As a pre-sales consultant in digitalization of work processes, I get to know a lot of companies. These companies are largely defined by their employees. The decision to digitalize a company's processes is most certainly to be considered a strategic one. However, the impact of something like the introduction of automated invoice processing will inevitably be felt in the company's operations. Even if employees from almost all departments may be involved in checking or approving invoices, when it comes to the actual processing, at the center of it all is the accounts payable department.
Digitalization and automation of AP processes bring change
Developments in the area of invoice approval are like those in many other business processes: The volume of invoices is increasing in many companies, and accounting staff faces a workload that is on the constant increase. This workload often involves performing the repetitive activities connected with invoice entry, determining who is responsible for approval, and, at times, running after an invoice to get payment on track.
Many of these activities can be greatly simplified through digitalization. These digitalized processes could even be stepped up into full automation. However, accompanying this kind of change in operations is the understandable idea that one's own activity loses significance and could be replaced by software.
A common response from employees in operational departments is an unsettled feeling and questions as to the consequences of such a solution on their day-to-day work. And understandably so: Companies, in particular those that are just beginning to implement their digitalization strategy, tend to make changes to established processes far from insignificant.
These reservations crop up frequently in response to customer presentations I hold. However, can they really be justified? After all, conversations with employees reveal certain things again and again: With the existing employee base, the workload is no longer really manageable; core tasks are always subject to time pressure; and, in consequence, the risk of errors increases significantly.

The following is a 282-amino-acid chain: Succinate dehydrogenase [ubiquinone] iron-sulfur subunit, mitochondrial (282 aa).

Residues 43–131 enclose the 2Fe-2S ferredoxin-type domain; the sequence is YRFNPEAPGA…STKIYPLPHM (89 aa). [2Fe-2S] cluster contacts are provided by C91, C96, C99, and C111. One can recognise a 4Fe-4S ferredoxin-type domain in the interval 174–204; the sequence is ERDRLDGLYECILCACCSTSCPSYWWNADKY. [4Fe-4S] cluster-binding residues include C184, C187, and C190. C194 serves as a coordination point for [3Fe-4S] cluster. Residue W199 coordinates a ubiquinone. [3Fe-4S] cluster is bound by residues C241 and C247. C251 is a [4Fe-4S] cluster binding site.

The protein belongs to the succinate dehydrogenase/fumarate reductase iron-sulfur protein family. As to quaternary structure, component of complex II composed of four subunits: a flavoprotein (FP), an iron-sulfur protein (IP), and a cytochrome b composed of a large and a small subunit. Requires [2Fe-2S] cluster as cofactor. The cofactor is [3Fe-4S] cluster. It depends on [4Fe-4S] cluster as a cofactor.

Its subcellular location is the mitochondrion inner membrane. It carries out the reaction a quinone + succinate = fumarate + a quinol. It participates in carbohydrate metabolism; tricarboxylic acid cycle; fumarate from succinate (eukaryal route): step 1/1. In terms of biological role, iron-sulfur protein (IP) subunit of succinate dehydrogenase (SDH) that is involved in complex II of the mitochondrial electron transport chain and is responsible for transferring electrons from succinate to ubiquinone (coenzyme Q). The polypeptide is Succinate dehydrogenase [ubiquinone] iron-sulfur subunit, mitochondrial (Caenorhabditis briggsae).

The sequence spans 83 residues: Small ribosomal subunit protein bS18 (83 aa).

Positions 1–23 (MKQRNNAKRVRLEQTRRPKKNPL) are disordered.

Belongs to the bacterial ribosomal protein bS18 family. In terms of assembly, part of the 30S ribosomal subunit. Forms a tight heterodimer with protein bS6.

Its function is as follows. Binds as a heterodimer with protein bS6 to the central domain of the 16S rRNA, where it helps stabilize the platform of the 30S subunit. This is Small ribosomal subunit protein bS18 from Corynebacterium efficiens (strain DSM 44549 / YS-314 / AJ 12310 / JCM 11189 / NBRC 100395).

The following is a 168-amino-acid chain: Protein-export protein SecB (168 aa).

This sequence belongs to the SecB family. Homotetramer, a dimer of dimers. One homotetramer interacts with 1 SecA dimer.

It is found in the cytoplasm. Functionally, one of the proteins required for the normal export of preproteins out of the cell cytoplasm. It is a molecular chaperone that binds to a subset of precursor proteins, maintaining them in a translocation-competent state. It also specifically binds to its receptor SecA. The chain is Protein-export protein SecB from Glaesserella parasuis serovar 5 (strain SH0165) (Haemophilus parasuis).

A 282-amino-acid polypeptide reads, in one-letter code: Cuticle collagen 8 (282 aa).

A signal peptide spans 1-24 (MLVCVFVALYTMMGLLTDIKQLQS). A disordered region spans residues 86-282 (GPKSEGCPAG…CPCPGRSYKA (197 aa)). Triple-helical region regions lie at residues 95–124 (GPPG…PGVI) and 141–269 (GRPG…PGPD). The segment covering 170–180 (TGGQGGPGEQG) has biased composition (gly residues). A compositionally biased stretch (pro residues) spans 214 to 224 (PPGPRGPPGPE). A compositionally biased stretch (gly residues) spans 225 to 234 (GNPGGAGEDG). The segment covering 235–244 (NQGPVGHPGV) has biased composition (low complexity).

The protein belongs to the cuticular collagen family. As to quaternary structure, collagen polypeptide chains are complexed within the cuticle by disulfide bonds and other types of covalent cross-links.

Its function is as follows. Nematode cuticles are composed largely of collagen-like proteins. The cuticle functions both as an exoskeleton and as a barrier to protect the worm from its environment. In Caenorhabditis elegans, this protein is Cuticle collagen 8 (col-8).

Only in the rarest of cases does change mean job cuts in accounting
Meeting these challenges with a digitalization solution is a logical step—a step which, however, is rarely associated with the reduction of jobs. The input of the master data of invoices is automated; this automation leads to a shift in how the accounting work is distributed. The time required for entry can now be used for work with documents on the qualitative level. Consequently, it is no longer a matter of entering the documents, but rather of checking what has been entered and promptly assigning documents to accounts. Also, a customer can leverage a digital solution to intensify monitoring of processing times and minimize loss of cash discounts.
The bottom line is that digitalization has the potential to improve quality and give professionals the breathing space they need to work with high qualitative standards. This change also leads to an increase in the value and attractiveness of the job "accountant."
A distinguishing mark of digitalized workflows is that transparency can be maintained across the entire process. This allows for intact cycles with control over the documents in circulation, in which items that get stuck at a certain employee can be followed up in a targeted manner. This kind of process and feedback control clearly attests to the fact that, rather than replacing jobs, digitalization serves as a source of support for operational units.
Experience makes the advantages tangible
Even die-hard sceptics change their minds: this has proven itself true repeatedly when I have opportunity to present a new product from our portfolio, and previous antagonists speak out of new experience. It is also interesting to see the scenario in accounting department shortly after the solution has been introduced: features such as the invoice overview or the procurement overview, the value of which was formerly subject to discussion, have rapidly turned into standard tools for the players involved. Staff's time is not taken up with "running after" certain people and documents anymore—a result of basic functions such as e-mail reminders for new tasks or features handling escalation. Therefore, when evaluating the value of such features in other modules, this experience comes to bear quite positively. This is the point where company strategy and user experience make sense to each other, and where a company is truly defined by its people.